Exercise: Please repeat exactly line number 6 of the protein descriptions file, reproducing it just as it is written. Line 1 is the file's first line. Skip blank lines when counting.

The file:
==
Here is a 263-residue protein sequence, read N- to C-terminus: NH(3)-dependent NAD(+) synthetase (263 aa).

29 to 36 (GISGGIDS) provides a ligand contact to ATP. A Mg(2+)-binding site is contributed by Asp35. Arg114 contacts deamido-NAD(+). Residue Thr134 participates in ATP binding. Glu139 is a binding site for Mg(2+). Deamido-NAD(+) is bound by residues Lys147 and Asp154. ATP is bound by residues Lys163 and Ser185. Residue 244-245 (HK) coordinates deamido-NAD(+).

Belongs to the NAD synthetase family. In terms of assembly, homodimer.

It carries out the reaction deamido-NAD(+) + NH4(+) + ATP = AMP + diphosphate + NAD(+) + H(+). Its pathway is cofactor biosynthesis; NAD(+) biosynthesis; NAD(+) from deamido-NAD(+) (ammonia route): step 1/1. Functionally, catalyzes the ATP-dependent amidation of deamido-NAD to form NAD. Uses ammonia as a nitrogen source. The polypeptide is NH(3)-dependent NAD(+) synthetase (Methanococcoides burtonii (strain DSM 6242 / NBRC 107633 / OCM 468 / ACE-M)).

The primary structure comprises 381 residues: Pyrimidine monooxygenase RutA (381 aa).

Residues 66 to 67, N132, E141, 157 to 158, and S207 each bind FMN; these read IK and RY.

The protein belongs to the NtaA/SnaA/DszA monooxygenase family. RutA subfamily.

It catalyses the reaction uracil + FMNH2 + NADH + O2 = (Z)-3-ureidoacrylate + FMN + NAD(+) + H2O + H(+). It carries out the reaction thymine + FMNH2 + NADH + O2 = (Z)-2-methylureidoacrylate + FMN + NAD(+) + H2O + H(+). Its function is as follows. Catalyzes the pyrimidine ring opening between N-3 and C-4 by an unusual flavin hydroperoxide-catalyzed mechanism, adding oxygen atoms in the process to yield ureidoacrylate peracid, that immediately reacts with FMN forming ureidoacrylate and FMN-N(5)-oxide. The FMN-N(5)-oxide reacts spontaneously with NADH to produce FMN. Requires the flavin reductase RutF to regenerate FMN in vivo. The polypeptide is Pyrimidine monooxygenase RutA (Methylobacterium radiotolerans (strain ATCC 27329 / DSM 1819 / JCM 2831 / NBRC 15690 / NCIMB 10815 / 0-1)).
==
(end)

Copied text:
Residues 66 to 67, N132, E141, 157 to 158, and S207 each bind FMN; these read IK and RY.